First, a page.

But these data points need not be woven into a hysterical narrative. We know about the FBI’s compliance problems because of the oversight reports from intelligence and law enforcement agencies. These reports did not charge the FBI with nefarious intent but with “misunderstanding the querying rules,” such as wrongly using the data to vet potential sources and employees or conducting searches with “overly broad” search terms. In August 2020, Attorney General William Barr ordered a new regime of internal FBI audits, which Barr’s successor, Merrick Garland, has been carrying out.
This month, FBI Director Christopher Wray said the reforms are working, with bureau queries of Americans in 2022 down 93 percent from the year prior. Immediately after LaHood broke the news about the FBI’s query of him, Wray responded, “All of those problems, and they are problems, all of those compliance violations, and they are violations, predate, predate all of these reforms.”
Should we take Wray at his word? No. That’s why we have regular audits from the ODNI and the Justice Department, which uncovered the problems in the first place. Assessing the FBI’s reform efforts before amending Section 702 would be a reasonable course of action.
However, those with ideological axes to grind will not be eager to give the FBI reforms a chance to work. And unlike nine years ago, the ideological axes have grown sharper among Republicans.
For example, Representative Jim Jordan, now House Judiciary Committee chair, last October went on Fox News and delivered an unhinged rant. He railed about how the FBI “spied” on Donald Trump’s 2016 campaign, raided Mar-a-Lago, and suppressed information on Hunter Biden. “I think we should not even reauthorize FISA,” Jordan fumed. Another House Judiciary Committee member, Andy Biggs, who peddles similar conspiracy theories, has introduced legislation to repeal FISA. (Both Jordan and Biggs voted against FISA authorization in 2018.)
Greenwald and Snowden still oppose Section 702. But they no longer have the same cachet among Democrats and progressives as they once did. Both condemned Hillary Clinton during the 2016 general election campaign as a warmonger. Greenwald has echoed Trump’s talking points about Russia, became a fixture on Tucker Carlson’s Fox News show, never misses an opportunity to mock the Democratic Party, and even drifted rightward on transgender issues. Snowden, meanwhile, is now a Russian citizen. Their reduced standing in Democratic circles helps explain why Biden can support reauthorizing Section 702 without triggering his base.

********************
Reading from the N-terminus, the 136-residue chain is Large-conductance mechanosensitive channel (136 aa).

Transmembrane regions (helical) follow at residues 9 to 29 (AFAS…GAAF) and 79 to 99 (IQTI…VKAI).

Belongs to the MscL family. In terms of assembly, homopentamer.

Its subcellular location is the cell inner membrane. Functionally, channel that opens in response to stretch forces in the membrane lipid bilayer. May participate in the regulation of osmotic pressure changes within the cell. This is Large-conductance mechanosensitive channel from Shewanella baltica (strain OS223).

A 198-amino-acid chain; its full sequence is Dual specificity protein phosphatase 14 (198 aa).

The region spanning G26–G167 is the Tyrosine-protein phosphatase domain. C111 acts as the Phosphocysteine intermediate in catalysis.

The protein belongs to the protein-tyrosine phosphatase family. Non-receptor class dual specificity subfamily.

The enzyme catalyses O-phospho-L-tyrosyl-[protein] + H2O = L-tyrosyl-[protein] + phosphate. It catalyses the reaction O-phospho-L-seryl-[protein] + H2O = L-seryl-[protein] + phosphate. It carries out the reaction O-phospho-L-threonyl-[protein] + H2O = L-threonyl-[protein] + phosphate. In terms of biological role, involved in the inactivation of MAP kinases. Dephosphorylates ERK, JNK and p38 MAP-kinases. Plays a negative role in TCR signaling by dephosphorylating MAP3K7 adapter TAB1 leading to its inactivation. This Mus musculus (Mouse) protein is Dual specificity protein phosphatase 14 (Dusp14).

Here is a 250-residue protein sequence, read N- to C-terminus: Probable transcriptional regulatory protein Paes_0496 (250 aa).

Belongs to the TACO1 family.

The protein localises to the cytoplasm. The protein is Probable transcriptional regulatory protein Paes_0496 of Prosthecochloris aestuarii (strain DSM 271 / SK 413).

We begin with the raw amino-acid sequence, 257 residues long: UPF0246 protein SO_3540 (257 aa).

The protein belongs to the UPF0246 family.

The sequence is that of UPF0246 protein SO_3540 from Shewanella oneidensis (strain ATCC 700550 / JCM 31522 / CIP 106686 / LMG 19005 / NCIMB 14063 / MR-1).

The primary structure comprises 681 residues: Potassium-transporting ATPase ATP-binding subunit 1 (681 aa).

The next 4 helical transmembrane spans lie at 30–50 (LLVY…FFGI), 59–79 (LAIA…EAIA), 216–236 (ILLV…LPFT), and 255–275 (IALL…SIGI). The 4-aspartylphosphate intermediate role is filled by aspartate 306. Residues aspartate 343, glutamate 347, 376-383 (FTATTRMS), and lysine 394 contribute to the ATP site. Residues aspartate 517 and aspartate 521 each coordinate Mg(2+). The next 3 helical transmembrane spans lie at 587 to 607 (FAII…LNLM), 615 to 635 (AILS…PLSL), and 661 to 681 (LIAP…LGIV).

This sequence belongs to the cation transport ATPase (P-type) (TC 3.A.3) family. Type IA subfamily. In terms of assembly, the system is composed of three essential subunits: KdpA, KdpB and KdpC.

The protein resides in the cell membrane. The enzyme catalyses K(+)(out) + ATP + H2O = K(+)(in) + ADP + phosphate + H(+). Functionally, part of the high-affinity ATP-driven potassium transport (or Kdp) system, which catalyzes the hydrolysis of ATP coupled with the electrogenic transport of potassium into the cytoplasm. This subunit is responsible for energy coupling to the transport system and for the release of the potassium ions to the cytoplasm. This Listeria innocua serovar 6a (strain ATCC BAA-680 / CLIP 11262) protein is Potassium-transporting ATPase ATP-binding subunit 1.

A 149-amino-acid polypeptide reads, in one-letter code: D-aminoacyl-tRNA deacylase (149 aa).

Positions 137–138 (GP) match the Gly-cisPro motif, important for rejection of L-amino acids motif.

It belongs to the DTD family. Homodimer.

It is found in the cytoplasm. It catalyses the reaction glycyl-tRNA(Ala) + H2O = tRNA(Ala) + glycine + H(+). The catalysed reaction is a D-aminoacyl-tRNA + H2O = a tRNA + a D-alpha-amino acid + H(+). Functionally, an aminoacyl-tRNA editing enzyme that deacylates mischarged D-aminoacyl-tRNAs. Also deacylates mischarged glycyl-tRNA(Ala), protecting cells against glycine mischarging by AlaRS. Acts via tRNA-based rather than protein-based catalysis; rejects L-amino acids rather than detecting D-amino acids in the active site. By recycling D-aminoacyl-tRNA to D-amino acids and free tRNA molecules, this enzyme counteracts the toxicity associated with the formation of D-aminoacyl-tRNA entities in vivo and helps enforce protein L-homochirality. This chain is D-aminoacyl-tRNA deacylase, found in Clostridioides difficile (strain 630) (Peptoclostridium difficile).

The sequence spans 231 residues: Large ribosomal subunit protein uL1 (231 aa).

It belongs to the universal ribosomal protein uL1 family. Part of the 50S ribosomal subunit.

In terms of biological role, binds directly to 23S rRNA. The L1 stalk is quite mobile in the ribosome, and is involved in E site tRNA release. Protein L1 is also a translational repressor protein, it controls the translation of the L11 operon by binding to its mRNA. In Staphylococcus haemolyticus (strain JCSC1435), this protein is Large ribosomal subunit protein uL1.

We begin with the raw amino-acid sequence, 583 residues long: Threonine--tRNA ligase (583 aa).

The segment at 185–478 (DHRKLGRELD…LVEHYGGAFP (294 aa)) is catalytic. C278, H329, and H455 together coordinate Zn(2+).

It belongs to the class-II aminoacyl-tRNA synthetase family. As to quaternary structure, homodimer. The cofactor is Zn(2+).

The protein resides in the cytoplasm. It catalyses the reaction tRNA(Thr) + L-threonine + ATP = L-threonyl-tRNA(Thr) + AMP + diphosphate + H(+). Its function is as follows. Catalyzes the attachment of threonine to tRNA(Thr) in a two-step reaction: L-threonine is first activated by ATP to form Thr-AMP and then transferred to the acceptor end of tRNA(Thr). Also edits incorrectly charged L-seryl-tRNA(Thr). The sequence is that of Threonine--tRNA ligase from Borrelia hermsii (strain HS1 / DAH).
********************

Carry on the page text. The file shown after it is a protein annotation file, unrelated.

Still, some Democrats with longstanding civil libertarian views regarding surveillance may be tempted to work with anti-FBI Republicans. Representative Pramila Jayapal, who sits on the Judiciary Committee and chairs the Congressional Progressive Caucus, tweeted last month, in response to an article about the FBI’s poor 702 compliance, “This is totally unacceptable AND a great example of why any FISA reauthorization must include meaningful reforms to protect Fourth Amendment rights.” But she and others should think twice before partnering with Jordan and Biggs, validating their scurrilous nonsense and undermining trust in our institutions.
At the same time, resisting any reform of Section 702 may be a political non-starter in this Trumpified House. While LaHood is not letting the FBI query diminish his support of Section 702, he also said the bureau has “a significant trust issue with members of Congress” and that the intelligence committee’s “FISA working group must and will pursue reforms and safeguards through this reauthorization process.” The Illinois Republican, whose father, Ray LaHood, was also a GOP member of the House and Obama’s first transportation secretary, knows his caucus. He is signaling that Republicans must include some FISA reforms to tell their conspiracy-minded base they have done something to rein in the FBI. However, if the proposed reforms go too far and threaten the effectiveness of Section 702, it may lose support from the White House and fail to secure majorities in Congress.
The task of finding the legislative sweet spot rests with congressional negotiators. But what will help their efforts is a discourse around Section 702 that puts facts in context and does not allow disingenuous arguments to take root in the public’s mind.